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[tps_title]Don’t Fear Being Inflexible In Yoga Class[/tps_title]
Let me set the scene: You walk into a room and you see people touching their toes with ease, coming into the splits and doing downward facing dogs like its really a resting pose.
Immediately, regret sets in- you think, why did I decide to try yoga?
And then comes the fear, I’m not flexible enough to do yoga!
Let me tell you, the most common thing I heard from new yoga students is:
I can’t do yoga because I am not flexible enough.
But here’s the truth: everyone that can breathe can do yoga.
Sometimes, being less flexible is actually a good thing. Most often, people who are not as flexible are actually a lot stronger. Their strength helps support the lengthening of their muscles while stretching. The support of strong muscular action in our yoga poses is how we stay protected from injury. On the contrary, many people who come to yoga with hyper-mobility have to learn how to support their flexibility with strength. Believe it or not, gaining strength is often times just as difficult as gaining flexibility.
Tips for gaining flexibility:
Our breath supplies vital oxygen to cells in our body, required to help lengthen our muscles and actually pave new pathways in our nervous system. Our nervous system then sends messages to our brain to let us stretch deeper and try new things.
2) Don’t compare yourself to others in the room
Let your yoga be your yoga. It’s cooler to be you, anyway.
3) Celebrate the tiny steps of your progress
We’re talking centimeters and longer breaths here, people!
4) Acknowledge your inflexibility as an opportunity to grow
In the Yoga Sutras 2.33, we see a practice known as cultivating the opposite or shifting your negative to positive. “When disturbed by negative thoughts, opposite (positive) ones should be thought of. This is pratipaksha bhavana.”
*In this case, we can see that inflexibility or strength can actually be an asset to cultivating flexibility without injury.
5) Practice yoga to gain flexibility
You have to practice yoga for it to actually work!
As K. Pattabhi Jois said, “Yoga is 99% practice and 1% theory.”
Here are some poses to help increase your range of flexibility safely and effectively:
What you’ll need: A yoga mat, wall and a strap
Supta Padangustasana (Supine Extended Hand to Big Toe Pose)
Lie on your back with the soles of your feet against the wall, legs straight. Place your feet hip distance apart and parallel. Draw your right knee towards your chest and take your strap around the ball of your right foot. Stretch your leg up towards the ceiling. It is okay to keep your knee slightly bent or bring the leg forward towards the wall. Keep pressing your left foot into the wall and pressing your left thigh down toward the ground. Try your best to keep your body in a neutral position so one side of your body doesn’t feel higher than the other. Take your right thumb to your right hip crease and lengthen the right side of your body, so it’s equal to the left side of your body. Now, take both hands on the strap and breathe here. Feel the shoulders and the head relax into the ground. Stay for 5-10 breaths. Now, take the strap into the right hand only and open your right leg from deep within your hip socket out to the right. As you do this, feel your left thigh pressing down into the ground. If your left thigh came off the ground, you’ve gone too far. Remain here for 5-10 breaths. On an inhale, bring your leg back to center. Breathe deeply as you walk your hands up the strap any amount. On your exhale, draw your knee back to your chest and release your leg down to the ground. Now do the other side.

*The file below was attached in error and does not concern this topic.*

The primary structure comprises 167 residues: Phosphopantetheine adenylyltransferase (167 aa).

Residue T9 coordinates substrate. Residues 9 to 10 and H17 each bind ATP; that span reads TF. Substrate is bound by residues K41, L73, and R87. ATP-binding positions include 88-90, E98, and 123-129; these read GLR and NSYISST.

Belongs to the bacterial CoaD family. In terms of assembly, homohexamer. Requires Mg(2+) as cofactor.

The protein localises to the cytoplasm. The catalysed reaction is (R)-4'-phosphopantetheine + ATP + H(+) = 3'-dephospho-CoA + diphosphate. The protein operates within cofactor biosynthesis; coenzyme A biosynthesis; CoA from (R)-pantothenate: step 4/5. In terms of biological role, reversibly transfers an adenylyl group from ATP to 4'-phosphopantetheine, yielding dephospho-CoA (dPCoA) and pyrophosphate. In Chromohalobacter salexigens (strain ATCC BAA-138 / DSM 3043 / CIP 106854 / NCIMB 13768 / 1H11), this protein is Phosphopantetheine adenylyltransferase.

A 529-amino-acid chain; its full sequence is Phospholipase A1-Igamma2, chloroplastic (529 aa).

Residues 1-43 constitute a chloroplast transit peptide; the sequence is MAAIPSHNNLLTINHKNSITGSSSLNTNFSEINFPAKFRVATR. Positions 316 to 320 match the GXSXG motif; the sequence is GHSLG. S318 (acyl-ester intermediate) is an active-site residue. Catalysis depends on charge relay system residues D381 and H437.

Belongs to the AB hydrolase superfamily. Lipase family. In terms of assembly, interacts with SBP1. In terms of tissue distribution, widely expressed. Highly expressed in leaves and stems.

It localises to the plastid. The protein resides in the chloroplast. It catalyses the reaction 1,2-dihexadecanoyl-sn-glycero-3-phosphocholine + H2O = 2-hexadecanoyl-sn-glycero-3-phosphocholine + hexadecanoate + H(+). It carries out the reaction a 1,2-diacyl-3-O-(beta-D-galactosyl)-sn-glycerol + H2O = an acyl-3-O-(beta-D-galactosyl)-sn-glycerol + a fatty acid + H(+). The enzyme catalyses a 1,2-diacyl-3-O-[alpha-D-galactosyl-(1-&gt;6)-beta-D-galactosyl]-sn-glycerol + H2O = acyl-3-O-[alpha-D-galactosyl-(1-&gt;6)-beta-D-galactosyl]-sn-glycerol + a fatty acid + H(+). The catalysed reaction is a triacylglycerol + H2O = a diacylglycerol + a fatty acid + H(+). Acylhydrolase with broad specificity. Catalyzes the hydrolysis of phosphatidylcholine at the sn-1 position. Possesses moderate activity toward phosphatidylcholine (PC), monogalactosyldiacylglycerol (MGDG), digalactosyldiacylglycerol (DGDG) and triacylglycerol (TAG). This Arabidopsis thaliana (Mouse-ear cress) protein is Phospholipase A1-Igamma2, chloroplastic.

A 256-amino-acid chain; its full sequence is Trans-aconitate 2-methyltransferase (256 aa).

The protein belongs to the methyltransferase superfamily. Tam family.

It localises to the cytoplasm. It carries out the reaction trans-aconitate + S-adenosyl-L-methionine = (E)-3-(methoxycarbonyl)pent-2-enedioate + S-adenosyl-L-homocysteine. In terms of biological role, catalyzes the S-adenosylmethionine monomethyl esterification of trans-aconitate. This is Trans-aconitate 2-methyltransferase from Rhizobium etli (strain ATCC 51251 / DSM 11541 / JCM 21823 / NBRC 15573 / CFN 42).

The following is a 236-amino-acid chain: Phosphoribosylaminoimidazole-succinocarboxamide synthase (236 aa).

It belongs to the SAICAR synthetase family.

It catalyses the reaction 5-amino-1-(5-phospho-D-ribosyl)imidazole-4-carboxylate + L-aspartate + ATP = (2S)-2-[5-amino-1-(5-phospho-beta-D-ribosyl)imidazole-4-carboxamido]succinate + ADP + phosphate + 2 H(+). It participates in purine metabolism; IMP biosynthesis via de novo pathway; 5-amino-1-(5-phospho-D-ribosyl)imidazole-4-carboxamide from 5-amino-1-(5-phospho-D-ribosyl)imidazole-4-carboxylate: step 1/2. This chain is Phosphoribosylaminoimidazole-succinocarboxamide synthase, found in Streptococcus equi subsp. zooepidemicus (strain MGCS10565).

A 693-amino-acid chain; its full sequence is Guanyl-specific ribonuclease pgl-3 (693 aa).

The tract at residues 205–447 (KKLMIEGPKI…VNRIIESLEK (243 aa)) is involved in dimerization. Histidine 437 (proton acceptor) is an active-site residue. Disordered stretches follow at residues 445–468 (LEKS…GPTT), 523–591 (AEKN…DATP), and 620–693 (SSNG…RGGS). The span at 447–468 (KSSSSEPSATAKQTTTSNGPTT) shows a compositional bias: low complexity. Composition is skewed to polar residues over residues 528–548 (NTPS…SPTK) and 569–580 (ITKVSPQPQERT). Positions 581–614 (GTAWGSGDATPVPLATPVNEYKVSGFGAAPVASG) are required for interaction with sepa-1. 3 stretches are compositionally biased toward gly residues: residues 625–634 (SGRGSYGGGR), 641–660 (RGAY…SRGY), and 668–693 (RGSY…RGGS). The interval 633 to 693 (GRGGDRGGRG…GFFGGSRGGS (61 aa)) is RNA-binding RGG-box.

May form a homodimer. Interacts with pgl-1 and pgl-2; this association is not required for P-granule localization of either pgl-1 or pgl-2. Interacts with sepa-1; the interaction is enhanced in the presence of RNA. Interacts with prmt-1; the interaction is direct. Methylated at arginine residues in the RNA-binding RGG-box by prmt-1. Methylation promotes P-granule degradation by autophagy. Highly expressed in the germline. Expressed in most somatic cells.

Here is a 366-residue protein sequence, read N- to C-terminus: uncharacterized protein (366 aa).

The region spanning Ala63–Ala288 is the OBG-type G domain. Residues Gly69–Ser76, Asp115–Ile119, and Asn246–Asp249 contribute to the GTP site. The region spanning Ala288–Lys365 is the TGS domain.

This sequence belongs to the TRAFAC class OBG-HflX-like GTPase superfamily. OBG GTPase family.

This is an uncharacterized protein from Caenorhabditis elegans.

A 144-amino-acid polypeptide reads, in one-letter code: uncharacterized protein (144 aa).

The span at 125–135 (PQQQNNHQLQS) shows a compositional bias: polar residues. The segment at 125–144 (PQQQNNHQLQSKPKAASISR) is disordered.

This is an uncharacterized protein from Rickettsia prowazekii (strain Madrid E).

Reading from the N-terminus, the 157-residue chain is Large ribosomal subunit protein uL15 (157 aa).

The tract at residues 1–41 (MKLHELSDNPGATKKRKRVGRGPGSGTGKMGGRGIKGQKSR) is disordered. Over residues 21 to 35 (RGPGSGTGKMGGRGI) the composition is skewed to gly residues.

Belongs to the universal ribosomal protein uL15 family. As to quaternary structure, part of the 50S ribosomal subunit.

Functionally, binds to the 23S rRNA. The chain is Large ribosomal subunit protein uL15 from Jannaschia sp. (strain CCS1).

Utthita Hastasana in Tadasana (Extended Hands in Mountain Pose)
Come to a standing position. Bring your feet together and press down through all four corners of your feet. Lift your inner and outer arches. Lift the quadriceps. Lengthen all four sides of your torso evenly. Draw your lower belly (place right below your navel) gently in and up. Stretch your arms up toward the ceiling and let your palms face each other, shoulder distance apart. Draw shoulder blades in towards your chest as you lengthen across your collarbones. Firm your upper outer arms in. Lengthen all four sides of your neck evenly and keep the chin parallel to the floor. Stay here for 5-10 breaths.
Adho Mukha Svanasana Variation /Prep (Puppy Dog)
Stand facing the wall. Place your wrists at the height of your hips with your fingertips lightly brushing against the wall. With this measurement and hands shoulder distance apart, slowly begin to walk your feet away from the wall. Press your hands into the wall and straighten the arms until you make a tabletop position and your feet are directly under your hips and are hip distance apart. Spread evenly through your fingers. Keep your arms in line with your ears. Spin the biceps up toward the ceiling and rotate the outer upper arms down toward the floor. Lengthen the spine. Press your thighbones into the hamstrings and straighten the legs. Remain here for 5-10 breaths. To come out, step towards the wall and come to stand.
Happy practicing! See you in class!
Ashley Corlis, Fabletics Master